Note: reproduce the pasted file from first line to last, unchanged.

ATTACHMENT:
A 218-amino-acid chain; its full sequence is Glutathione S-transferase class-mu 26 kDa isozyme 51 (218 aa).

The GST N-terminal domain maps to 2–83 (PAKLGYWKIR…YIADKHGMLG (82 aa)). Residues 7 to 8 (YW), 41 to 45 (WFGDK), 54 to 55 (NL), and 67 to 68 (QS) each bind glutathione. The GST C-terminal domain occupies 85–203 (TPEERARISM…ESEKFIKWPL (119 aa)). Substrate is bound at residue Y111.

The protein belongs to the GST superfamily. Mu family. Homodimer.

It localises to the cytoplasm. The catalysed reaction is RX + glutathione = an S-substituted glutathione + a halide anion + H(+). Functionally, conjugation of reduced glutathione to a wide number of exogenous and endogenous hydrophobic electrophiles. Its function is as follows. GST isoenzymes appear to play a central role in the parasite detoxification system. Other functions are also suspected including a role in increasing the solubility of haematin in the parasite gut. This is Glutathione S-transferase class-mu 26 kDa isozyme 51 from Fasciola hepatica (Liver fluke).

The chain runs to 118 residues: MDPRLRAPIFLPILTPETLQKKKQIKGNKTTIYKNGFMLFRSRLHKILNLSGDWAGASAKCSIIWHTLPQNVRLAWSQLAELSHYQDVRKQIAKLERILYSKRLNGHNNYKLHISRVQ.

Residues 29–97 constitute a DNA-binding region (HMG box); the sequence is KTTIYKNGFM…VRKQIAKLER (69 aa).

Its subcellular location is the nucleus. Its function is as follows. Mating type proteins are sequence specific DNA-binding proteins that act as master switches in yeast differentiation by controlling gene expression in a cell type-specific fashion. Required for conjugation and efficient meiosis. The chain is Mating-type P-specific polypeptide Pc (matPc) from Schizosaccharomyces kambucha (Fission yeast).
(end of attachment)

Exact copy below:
A 218-amino-acid chain; its full sequence is Glutathione S-transferase class-mu 26 kDa isozyme 51 (218 aa).

The GST N-terminal domain maps to 2–83 (PAKLGYWKIR…YIADKHGMLG (82 aa)). Residues 7 to 8 (YW), 41 to 45 (WFGDK), 54 to 55 (NL), and 67 to 68 (QS) each bind glutathione. The GST C-terminal domain occupies 85–203 (TPEERARISM…ESEKFIKWPL (119 aa)). Substrate is bound at residue Y111.

The protein belongs to the GST superfamily. Mu family. Homodimer.

It localises to the cytoplasm. The catalysed reaction is RX + glutathione = an S-substituted glutathione + a halide anion + H(+). Functionally, conjugation of reduced glutathione to a wide number of exogenous and endogenous hydrophobic electrophiles. Its function is as follows. GST isoenzymes appear to play a central role in the parasite detoxification system. Other functions are also suspected including a role in increasing the solubility of haematin in the parasite gut. This is Glutathione S-transferase class-mu 26 kDa isozyme 51 from Fasciola hepatica (Liver fluke).

The chain runs to 118 residues: MDPRLRAPIFLPILTPETLQKKKQIKGNKTTIYKNGFMLFRSRLHKILNLSGDWAGASAKCSIIWHTLPQNVRLAWSQLAELSHYQDVRKQIAKLERILYSKRLNGHNNYKLHISRVQ.

Residues 29–97 constitute a DNA-binding region (HMG box); the sequence is KTTIYKNGFM…VRKQIAKLER (69 aa).

Its subcellular location is the nucleus. Its function is as follows. Mating type proteins are sequence specific DNA-binding proteins that act as master switches in yeast differentiation by controlling gene expression in a cell type-specific fashion. Required for conjugation and efficient meiosis. The chain is Mating-type P-specific polypeptide Pc (matPc) from Schizosaccharomyces kambucha (Fission yeast).